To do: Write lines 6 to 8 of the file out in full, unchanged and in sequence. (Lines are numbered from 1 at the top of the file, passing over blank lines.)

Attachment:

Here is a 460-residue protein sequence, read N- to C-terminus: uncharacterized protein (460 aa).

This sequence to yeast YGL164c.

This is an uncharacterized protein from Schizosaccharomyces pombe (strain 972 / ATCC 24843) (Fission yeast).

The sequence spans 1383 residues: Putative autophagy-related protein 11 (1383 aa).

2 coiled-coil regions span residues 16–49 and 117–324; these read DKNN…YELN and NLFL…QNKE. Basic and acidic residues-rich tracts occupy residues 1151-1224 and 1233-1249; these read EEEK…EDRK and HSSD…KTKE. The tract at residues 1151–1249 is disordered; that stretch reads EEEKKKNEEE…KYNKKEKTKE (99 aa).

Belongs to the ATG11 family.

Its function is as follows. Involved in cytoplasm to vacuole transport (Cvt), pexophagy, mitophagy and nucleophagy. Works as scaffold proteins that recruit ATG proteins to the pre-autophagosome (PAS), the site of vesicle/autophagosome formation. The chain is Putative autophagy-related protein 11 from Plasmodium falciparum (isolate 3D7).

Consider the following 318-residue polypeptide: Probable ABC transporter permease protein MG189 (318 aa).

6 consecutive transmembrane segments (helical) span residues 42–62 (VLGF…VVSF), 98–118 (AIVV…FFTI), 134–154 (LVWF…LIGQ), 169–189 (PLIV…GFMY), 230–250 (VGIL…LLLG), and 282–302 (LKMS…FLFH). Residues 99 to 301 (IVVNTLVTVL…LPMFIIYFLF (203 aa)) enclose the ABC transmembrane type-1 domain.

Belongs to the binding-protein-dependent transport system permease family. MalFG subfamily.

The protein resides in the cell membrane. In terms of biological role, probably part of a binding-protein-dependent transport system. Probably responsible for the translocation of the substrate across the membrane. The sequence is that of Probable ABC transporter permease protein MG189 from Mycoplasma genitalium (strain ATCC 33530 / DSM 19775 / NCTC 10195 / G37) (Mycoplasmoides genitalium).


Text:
Belongs to the ATG11 family.

Its function is as follows. Involved in cytoplasm to vacuole transport (Cvt), pexophagy, mitophagy and nucleophagy. Works as scaffold proteins that recruit ATG proteins to the pre-autophagosome (PAS), the site of vesicle/autophagosome formation. The chain is Putative autophagy-related protein 11 from Plasmodium falciparum (isolate 3D7).

Consider the following 318-residue polypeptide: Probable ABC transporter permease protein MG189 (318 aa).